Circuit means a loop, which is what lawyers, particularly in the old West, used to do. They would travel from court to court in their state, arguing cases for a few days in one town, and then in another. This was called riding the circuit. So that explains it in the state sense (at least I hope that explains it). President Lincoln used to ride the circuit in Illinois (before he became President, of course). See: http://www.papersofabrahamlincoln.org/narrative_overview.htm
For Federal court, so far as I am aware, the circuits just refer to areas of the country. So the Third Circuit, for example, contains Delaware, New Jersey, Pennsylvania and the US Virgin Islands. See: http://www.legalengine.com/fedcaselaw/caselawfederal3.htm
There are twelve Federal circuits. Eleven are numbered one to eleven, plus there is a DC Circuit that only covers the District of Columbia.
The lowest Federal court is the District Court. Each state has at least one District Court and a lot of larger states have several. But if you lose in the District Court, and you want to appeal to a higher authority, you appeal to that area's Circuit Court. So you see that in Pennsylvania you might start off in the Eastern District Court, then appeal to the Circuit Court if you lost at the lower level. Above that is the US Supreme Court. Above that is nothing.
There is a difference between Federal and State court. State courts handle what are (to use a very vague term) more local matters. Car accidents that happen within one state, where all of the parties are from that state, are state matters. A construction accident at a factory incorporated in the same state where the accident occurred is most likely to be a state matter. A criminal case, so long as there are no Constitutional questions, and so long as everything happened in one state, is a state matter. There are exceptions and more details and a lot more types of cases are solely state matters, but that's the general gist of it.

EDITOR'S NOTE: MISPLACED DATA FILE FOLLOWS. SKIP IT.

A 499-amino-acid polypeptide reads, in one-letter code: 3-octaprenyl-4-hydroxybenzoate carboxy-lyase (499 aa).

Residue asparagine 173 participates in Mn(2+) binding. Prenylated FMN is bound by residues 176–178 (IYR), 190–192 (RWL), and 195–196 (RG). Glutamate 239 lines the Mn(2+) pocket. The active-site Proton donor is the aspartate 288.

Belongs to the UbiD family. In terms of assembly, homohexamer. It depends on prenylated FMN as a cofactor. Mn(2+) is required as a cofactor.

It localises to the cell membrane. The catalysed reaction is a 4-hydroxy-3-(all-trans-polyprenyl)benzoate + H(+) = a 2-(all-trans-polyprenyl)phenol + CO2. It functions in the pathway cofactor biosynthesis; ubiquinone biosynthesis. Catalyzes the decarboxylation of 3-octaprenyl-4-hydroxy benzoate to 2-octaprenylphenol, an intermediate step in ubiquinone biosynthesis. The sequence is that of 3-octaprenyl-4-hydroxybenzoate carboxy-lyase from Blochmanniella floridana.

Federal cases are less local and often involve incidents that can be connected to more than one state. For example, I live in Massachusetts. If I drive to nearby New Hampshire and get into a car accident there, if the amount of damages is high enough, the case can be brought in Federal court. Federal courts also handle cases brought under the US Constitution (such as civil rights cases) or under Federal laws, such as antitrust matters.
Cases that have exhausted their state remedies aren't automatically transferred to Federal court. When a criminal case ends up in Federal court, it's because there was a Federal law violated (such as the Anti-Racketeering laws) or a Constitutional right was violated (such as the prohibition against unlawful search and seizure). But most purely state cases cannot be heard in Federal court (an exception is if there is a significant conflict between states' decisions, this doesn't happen often). So, when people say they're going to "take a case all the way to the Supreme Court", they are often mistaken. It just doesn't work that way. If every case could go to the US Supreme Court, they'd be hearing cases around the clock.
I hope this explanation didn't raise more questions than it answered. This was a very good question; thank you for asking it.